“A free, really high quality photo-essay magazine. Fabulous!”Stephen Fry. British actor, writer and film maker
by Damian Bird
Britain has a long history of mining, with copper and tin mining dating back to the bronze age. Today, the country produces an array of fossil fuels, industrial minerals and metals. But do we think of ourselves as a nation of miners? Who are the people, predominantly men, who go to work each day, deep in the earth’s crust? In 2016, Damian Bird visited the oldest, last and deepest mines in Britain in celebration of this ancient profession.
Damian Bird’sThe Oldest
Boulby Mine, on the North Yorkshire coast, is Britain’s deepest mine. It is 1,250 metres deep and has a 620 mile network of underground tunnels and roads extending out under the North Sea.
Since 1973, the mine has produced half of the UK’s supply of potash, used in fertiliser, glass making and in the chemical and pharmaceutical industries. Boulby Mine.
The Potash mining districts extend both under the North Sea and out towards the North Yorkshire Moors where miners extract ore in the pitch darkness with just small cap lamps and vehicle headlights to see by. Boulby Mine.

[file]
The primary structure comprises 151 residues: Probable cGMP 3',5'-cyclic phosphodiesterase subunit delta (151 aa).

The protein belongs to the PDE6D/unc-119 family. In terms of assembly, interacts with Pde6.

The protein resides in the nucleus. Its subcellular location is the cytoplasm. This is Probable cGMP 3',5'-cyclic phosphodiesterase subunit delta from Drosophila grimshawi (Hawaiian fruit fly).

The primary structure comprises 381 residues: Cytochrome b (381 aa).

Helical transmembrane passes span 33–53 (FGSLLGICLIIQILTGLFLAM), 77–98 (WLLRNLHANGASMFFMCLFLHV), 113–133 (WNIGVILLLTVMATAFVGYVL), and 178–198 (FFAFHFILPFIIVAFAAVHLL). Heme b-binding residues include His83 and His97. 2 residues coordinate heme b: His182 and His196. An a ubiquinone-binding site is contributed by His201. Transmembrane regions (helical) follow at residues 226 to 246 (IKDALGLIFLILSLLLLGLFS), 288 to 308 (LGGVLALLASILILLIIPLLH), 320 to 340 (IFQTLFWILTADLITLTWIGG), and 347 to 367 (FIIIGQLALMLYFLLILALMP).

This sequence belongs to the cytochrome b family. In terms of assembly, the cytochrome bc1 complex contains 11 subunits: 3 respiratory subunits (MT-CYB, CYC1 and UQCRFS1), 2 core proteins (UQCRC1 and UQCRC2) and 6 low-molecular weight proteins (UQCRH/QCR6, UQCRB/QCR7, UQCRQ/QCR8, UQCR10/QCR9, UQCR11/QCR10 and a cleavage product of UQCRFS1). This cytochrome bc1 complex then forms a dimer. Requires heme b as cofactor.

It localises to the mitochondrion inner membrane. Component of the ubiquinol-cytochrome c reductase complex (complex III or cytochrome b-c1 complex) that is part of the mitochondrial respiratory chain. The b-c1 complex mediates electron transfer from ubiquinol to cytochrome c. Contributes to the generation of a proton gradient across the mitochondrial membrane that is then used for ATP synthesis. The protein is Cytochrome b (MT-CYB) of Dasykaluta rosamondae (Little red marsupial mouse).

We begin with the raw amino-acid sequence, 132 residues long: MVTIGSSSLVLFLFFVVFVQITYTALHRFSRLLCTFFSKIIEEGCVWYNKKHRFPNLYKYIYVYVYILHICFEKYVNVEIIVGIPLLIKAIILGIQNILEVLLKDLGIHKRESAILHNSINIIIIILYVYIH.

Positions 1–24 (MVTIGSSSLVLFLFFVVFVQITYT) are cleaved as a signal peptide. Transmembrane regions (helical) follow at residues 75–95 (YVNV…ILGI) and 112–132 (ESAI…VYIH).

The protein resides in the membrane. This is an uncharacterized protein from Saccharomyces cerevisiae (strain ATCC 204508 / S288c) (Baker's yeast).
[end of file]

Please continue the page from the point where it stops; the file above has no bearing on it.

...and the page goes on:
The air is thick with dust which is safely absorbed by the body.
Because the air is thick with salt, miners carry bowsers filled with iced water and take regular breaks to prevent dehydration.
Eckington Mine, Eckington, Derbyshire is a drift mine supplying coal to Ratcliffe-on-Soar power station.
Eckington coal mine.
At the coal face. Eckington Mine.
Drilling into the coal face. Eckington Mine.
In 2013, Eckington Mine was granted a ten year extention to continue mining coal after it was established that no further environmental damage would be cause by it.
Eckington Mine. Entrance to the drift mine.
Winsford rock-salt mine is Britain's oldest working mine and lies 200 metres under the Cheshire coutryside. It is the UK’s largest salt mine, providing rock salt for de-icing roads during cold winter weather.
Salt beds were formed back in the Triassic period, when the UK was still attached to Europe. The combination of inland seas and desert envrionments led to a slow evaporation over many millions of years, resulting in the formation of salt beds which lie under Cheshire and the surrounding areas.
Although the salt bed is fragmented it can be found from Carrick Fergus, Northern Ireland, under the Irish Sea, reappearing in central England. It then dips under the North Sea, with the final part of the salt bed lying across Europe.
Towns around Winsford like: Northwich, Middlewich and Nantwich, all take their names from salt production with ‘Wych’ often meaning ‘brine town’.
Salt was first found in Northwich in 1670 and in Winsford in 1844. Two shafts were installed at Winsford, with miners being lowered into the shafts by bucket.
In 1928 the last mine in Northwich was flooded which resulted in the rapid expansion of Winsford Mine which now consists of three shafts.